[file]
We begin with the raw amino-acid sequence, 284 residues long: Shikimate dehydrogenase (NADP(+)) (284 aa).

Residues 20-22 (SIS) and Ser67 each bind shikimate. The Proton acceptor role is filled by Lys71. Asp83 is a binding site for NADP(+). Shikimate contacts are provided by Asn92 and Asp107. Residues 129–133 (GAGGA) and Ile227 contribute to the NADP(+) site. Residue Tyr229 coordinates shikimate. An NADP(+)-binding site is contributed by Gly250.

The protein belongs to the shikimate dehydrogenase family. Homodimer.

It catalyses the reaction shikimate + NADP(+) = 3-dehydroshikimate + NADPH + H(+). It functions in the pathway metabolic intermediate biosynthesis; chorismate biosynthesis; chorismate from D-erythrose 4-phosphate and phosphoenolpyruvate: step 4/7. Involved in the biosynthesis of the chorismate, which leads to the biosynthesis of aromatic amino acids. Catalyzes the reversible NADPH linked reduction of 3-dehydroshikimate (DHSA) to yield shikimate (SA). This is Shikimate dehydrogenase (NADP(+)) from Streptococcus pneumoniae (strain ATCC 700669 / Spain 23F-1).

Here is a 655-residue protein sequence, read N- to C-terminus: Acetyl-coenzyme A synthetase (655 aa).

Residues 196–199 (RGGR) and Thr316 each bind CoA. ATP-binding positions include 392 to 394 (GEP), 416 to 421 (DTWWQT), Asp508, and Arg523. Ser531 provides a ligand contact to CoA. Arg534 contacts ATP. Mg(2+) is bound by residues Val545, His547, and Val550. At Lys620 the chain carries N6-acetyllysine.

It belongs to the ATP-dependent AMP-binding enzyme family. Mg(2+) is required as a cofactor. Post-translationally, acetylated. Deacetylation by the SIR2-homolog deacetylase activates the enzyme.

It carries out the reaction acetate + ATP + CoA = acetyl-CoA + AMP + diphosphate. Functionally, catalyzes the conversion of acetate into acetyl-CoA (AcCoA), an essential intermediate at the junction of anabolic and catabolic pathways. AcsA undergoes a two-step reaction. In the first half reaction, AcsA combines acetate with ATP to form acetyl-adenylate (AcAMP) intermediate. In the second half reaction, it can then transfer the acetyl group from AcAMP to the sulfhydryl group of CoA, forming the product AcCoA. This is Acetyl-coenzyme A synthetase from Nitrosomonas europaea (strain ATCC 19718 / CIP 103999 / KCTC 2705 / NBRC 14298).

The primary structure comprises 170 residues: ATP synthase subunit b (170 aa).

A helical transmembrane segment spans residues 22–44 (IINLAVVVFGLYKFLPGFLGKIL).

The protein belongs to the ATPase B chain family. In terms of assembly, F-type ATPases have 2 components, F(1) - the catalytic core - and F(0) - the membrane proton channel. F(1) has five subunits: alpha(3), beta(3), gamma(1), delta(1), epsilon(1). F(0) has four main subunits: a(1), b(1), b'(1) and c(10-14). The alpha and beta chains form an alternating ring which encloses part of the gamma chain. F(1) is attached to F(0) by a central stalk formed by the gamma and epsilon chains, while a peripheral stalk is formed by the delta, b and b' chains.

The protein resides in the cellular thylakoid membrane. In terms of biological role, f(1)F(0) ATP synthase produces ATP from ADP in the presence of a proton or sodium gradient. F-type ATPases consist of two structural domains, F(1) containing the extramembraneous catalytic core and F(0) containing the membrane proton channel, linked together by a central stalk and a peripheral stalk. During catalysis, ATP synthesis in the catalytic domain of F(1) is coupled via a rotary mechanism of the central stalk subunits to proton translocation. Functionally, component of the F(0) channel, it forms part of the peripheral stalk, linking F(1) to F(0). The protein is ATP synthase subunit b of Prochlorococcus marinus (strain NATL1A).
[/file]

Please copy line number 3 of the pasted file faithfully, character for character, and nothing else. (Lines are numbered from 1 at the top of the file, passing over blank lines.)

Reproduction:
The protein belongs to the shikimate dehydrogenase family. Homodimer.